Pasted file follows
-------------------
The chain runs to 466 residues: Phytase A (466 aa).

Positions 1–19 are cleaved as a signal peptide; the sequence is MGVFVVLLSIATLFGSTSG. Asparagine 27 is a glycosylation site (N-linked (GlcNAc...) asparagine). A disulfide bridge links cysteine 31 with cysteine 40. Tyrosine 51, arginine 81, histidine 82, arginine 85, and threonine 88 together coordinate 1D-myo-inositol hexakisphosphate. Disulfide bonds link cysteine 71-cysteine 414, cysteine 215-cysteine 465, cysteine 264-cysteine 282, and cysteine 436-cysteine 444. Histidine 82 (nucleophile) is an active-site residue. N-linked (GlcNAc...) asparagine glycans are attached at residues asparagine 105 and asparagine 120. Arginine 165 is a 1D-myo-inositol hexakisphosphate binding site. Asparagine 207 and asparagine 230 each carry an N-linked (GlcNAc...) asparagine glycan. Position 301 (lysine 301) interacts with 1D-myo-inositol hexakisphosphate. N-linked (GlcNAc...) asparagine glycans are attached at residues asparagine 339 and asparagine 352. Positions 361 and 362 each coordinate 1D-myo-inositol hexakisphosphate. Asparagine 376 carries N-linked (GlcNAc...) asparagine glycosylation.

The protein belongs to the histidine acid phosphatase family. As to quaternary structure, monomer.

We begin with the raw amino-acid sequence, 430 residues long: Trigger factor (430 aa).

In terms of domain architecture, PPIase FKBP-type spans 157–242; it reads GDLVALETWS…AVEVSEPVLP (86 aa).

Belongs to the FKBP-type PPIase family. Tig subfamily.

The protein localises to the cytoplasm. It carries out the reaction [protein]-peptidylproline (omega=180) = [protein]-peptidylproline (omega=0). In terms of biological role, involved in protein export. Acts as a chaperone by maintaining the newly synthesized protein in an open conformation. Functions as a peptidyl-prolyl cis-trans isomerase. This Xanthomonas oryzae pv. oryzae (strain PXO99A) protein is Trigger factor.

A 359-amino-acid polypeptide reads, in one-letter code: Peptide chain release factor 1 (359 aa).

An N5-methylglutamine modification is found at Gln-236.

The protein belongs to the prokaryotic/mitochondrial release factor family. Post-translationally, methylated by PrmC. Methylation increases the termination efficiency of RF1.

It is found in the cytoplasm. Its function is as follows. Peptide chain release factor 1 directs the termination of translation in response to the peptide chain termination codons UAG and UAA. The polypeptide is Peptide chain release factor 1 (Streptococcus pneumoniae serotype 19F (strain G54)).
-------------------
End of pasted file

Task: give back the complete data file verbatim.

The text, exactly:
The chain runs to 466 residues: Phytase A (466 aa).

Positions 1–19 are cleaved as a signal peptide; the sequence is MGVFVVLLSIATLFGSTSG. Asparagine 27 is a glycosylation site (N-linked (GlcNAc...) asparagine). A disulfide bridge links cysteine 31 with cysteine 40. Tyrosine 51, arginine 81, histidine 82, arginine 85, and threonine 88 together coordinate 1D-myo-inositol hexakisphosphate. Disulfide bonds link cysteine 71-cysteine 414, cysteine 215-cysteine 465, cysteine 264-cysteine 282, and cysteine 436-cysteine 444. Histidine 82 (nucleophile) is an active-site residue. N-linked (GlcNAc...) asparagine glycans are attached at residues asparagine 105 and asparagine 120. Arginine 165 is a 1D-myo-inositol hexakisphosphate binding site. Asparagine 207 and asparagine 230 each carry an N-linked (GlcNAc...) asparagine glycan. Position 301 (lysine 301) interacts with 1D-myo-inositol hexakisphosphate. N-linked (GlcNAc...) asparagine glycans are attached at residues asparagine 339 and asparagine 352. Positions 361 and 362 each coordinate 1D-myo-inositol hexakisphosphate. Asparagine 376 carries N-linked (GlcNAc...) asparagine glycosylation.

The protein belongs to the histidine acid phosphatase family. As to quaternary structure, monomer.

We begin with the raw amino-acid sequence, 430 residues long: Trigger factor (430 aa).

In terms of domain architecture, PPIase FKBP-type spans 157–242; it reads GDLVALETWS…AVEVSEPVLP (86 aa).

Belongs to the FKBP-type PPIase family. Tig subfamily.

The protein localises to the cytoplasm. It carries out the reaction [protein]-peptidylproline (omega=180) = [protein]-peptidylproline (omega=0). In terms of biological role, involved in protein export. Acts as a chaperone by maintaining the newly synthesized protein in an open conformation. Functions as a peptidyl-prolyl cis-trans isomerase. This Xanthomonas oryzae pv. oryzae (strain PXO99A) protein is Trigger factor.

A 359-amino-acid polypeptide reads, in one-letter code: Peptide chain release factor 1 (359 aa).

An N5-methylglutamine modification is found at Gln-236.

The protein belongs to the prokaryotic/mitochondrial release factor family. Post-translationally, methylated by PrmC. Methylation increases the termination efficiency of RF1.

It is found in the cytoplasm. Its function is as follows. Peptide chain release factor 1 directs the termination of translation in response to the peptide chain termination codons UAG and UAA. The polypeptide is Peptide chain release factor 1 (Streptococcus pneumoniae serotype 19F (strain G54)).